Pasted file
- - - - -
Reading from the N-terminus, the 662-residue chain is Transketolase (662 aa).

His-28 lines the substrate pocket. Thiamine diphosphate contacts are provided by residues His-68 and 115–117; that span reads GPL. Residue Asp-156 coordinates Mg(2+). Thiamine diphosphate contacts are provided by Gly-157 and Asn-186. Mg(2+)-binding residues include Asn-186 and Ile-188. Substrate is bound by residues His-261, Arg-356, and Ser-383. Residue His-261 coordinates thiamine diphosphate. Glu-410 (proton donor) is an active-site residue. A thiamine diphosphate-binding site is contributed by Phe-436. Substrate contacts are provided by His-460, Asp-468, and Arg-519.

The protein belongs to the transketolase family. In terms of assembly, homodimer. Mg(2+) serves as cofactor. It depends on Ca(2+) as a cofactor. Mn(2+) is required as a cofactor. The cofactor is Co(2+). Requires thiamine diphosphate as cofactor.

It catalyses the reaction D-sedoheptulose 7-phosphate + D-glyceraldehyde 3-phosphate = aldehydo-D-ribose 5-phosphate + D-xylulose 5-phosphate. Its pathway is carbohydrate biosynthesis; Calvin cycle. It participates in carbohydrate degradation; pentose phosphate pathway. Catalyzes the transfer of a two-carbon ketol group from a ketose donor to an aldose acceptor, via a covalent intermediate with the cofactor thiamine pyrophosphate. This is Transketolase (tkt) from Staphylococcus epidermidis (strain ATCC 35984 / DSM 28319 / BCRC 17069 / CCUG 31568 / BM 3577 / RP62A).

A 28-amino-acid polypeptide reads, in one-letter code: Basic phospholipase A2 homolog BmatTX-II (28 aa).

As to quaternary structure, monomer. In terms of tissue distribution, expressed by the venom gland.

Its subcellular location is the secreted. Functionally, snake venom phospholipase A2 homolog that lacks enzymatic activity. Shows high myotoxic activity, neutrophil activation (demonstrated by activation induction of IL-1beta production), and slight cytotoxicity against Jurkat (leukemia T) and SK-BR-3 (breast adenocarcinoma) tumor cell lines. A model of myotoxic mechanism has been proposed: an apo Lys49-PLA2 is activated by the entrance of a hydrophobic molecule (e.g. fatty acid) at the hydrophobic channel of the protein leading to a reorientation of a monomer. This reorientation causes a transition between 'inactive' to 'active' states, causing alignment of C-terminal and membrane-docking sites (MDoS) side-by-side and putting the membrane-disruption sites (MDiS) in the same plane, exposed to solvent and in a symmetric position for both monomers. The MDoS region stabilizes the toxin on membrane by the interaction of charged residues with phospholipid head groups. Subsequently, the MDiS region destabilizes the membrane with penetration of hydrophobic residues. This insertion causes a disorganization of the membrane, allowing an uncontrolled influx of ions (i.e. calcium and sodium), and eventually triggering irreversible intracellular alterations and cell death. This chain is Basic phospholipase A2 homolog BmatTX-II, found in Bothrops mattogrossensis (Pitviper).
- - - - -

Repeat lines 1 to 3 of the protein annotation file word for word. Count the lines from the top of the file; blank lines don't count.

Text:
Reading from the N-terminus, the 662-residue chain is Transketolase (662 aa).

His-28 lines the substrate pocket. Thiamine diphosphate contacts are provided by residues His-68 and 115–117; that span reads GPL. Residue Asp-156 coordinates Mg(2+). Thiamine diphosphate contacts are provided by Gly-157 and Asn-186. Mg(2+)-binding residues include Asn-186 and Ile-188. Substrate is bound by residues His-261, Arg-356, and Ser-383. Residue His-261 coordinates thiamine diphosphate. Glu-410 (proton donor) is an active-site residue. A thiamine diphosphate-binding site is contributed by Phe-436. Substrate contacts are provided by His-460, Asp-468, and Arg-519.

The protein belongs to the transketolase family. In terms of assembly, homodimer. Mg(2+) serves as cofactor. It depends on Ca(2+) as a cofactor. Mn(2+) is required as a cofactor. The cofactor is Co(2+). Requires thiamine diphosphate as cofactor.